Having attained a signal indicating disturbance from the statistically correct image, it is a simple matter to use the signal to produce a second photograph free of disturbance. This may be done by using a second camera which shares the image with the first, by means of a beam splitter. This second camera is fitted with an electrically operated shutter which opens only when the output from the photocell is near its minimum value, corresponding to a close fit of the fluctuating image with the master negative.
In this way we separate informational integration from the integration of energy needed to expose the final picture, which is built up from many short exposures occurring whenever the image is close to the 'master'.
The preliminary experiments are limited to simulation of atmospheric disturbance, by placing an oscillating 'Perspex' sheet between the object and the optical system, and a ripple tank.
The beam splitter is a half-silvered mirror placed at 45°, so that the second camera (an 'Exacta' 35-mm. single-lens reflex) is provided with the same image as the large camera carrying the master negative and the photo-cell. The second camera is fitted with a specially made shutter, consisting of a pair of electromagnetic vibrator units (Advance type VI) which drive a pair of metal vanes shaped to form a square opening, increasing in size as the vanes are withdrawn by the opposed vibrator units. The circuit consists of an oscillator (400 c/s) allowing a.c. amplification from a bridge which is unbalanced by the photo-cell changing in resistance with increasing light, when the image loses register with the master. The amplified output is rectified, and used to energize the vibrator units to close the shutter.
An example of how a shifting image is improved is shown in Figs. 4a and b. Fig. 4 a was obtained from a long exposure of the Moon model while the 'Perspex' plate was oscillating about a vertical axis, to produce horizontal disturbance. The degeneration along the horizontal axis is very apparent. Fig. 4b shows the improvement obtained - the optical conditions being identical - when the shutter system is switched on. Some degeneration on the horizontal axis can still be seen: this may be further reduced by increasing the gain of the amplifier.
The improvement shown is given by a shutter open/closed ratio of about 6:1. This may be increased by increasing the gain in the present arrangement, or by introducing a gate, working the shutter as an all-or-none device. It is important to note that the improvement is from a blurred master negative identical with Fig. 4a since it was taken through the disturbance.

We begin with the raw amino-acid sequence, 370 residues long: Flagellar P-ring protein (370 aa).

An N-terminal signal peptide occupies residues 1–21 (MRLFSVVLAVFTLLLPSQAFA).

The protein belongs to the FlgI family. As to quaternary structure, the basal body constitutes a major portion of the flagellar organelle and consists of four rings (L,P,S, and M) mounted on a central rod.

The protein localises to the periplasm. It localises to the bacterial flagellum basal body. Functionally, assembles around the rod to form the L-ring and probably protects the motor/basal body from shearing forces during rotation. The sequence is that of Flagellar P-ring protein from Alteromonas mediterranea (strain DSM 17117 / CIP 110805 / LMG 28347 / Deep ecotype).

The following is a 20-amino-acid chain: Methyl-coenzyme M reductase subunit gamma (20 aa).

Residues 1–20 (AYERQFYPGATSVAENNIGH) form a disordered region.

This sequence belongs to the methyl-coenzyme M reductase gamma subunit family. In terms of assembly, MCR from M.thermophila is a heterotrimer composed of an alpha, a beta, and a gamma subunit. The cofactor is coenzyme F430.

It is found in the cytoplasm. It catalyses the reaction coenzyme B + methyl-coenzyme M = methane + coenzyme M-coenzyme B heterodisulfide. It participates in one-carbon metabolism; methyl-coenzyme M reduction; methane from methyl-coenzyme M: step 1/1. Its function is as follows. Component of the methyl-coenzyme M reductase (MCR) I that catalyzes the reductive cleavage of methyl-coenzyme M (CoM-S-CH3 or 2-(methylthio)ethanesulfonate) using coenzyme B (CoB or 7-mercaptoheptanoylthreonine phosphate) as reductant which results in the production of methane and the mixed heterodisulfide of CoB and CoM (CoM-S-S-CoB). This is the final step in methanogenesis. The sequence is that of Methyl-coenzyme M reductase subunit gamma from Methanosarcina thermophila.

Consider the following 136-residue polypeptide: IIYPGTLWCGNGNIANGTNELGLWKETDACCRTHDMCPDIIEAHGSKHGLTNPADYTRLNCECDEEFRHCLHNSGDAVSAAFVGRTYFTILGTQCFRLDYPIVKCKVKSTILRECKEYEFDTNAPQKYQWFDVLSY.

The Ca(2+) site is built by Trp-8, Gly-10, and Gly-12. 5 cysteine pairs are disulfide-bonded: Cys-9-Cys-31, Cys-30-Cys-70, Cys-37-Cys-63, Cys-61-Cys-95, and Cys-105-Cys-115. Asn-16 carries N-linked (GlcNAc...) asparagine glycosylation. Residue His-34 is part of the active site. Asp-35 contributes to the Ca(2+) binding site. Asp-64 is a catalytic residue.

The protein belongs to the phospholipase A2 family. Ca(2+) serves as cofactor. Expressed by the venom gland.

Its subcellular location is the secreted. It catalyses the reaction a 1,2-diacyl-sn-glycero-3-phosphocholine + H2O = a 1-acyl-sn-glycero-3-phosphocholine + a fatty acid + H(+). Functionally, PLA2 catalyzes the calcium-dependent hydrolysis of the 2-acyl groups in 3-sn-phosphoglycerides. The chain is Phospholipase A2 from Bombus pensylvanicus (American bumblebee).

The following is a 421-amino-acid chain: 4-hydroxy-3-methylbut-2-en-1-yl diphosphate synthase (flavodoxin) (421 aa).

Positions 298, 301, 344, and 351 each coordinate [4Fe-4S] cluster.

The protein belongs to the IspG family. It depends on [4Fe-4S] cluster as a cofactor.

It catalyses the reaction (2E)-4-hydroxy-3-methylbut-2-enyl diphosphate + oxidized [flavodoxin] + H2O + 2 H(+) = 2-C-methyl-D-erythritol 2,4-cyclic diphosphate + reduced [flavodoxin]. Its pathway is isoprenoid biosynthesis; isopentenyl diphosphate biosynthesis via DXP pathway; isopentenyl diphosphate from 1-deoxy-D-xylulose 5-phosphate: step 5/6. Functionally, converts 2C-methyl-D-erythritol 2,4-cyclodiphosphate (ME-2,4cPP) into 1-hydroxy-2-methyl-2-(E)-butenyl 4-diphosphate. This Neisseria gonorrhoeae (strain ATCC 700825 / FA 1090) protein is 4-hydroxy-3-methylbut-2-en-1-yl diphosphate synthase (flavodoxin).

We are now simulating atmospheric disturbance with a layer of water agitated by an electromagnetic vibrator, driven from a low-frequency noise source. The resulting disturbances appear very similar to those experienced with an astronomical telescope. It remains to discover the efficiency of the technique under these more realistic conditions. It might then be directed to the Moon and the planets.
It was clear that to get further, we would have to embark on a major instrument design and building project: we would have to stretch our abilities and resources to the limit. It would take an unpredictable amount of time, money and effort to build an adequate instrument to make use of the idea effectively on a telescope. Also, we were hardly in the right kind of department - was this anything to do with psychology? (Actually, I now think that relating real-time data to a stored average may be extremely relevant to psychology; but I did not realise this at the time.) Would building a telescope camera be acceptable in the context of experimental psychology? Here we were particularly fortunate to be in the University of Cambridge, for Cambridge has a long and well-justified tradition of tolerating individual foibles. The head of the department, Professor Oliver Zangwill, was tolerant, and the department of astronomy gave every encouragement and help - allowing us the sole use of a telescope for a year. This was the much loved century-old Thorrowgood refractor, in the care of Dr David Dewhurst, who was especially concerned with our project. The telescope is small, only eight inches in aperture; but it is sturdily built and well able to take the weight of our apparatus. We added a ring of red safe lights in the dome and replaced the nineteenth-century weight-driven drive clock with a synchronous motor driven from an accurate oscillator and - the fact is - we had an awful lot of fun and excitement in that little dome with its old brass telescope. Lastly money - we were given a generous grant from the Paul Fund of the Royal Society. This Fund exists to support the development of novel apparatus likely to be of scientific importance but of limited financial interest. It was a great day when all this came through, and we were able to plan our instrument for making more effective use of telescopes for probing the sky.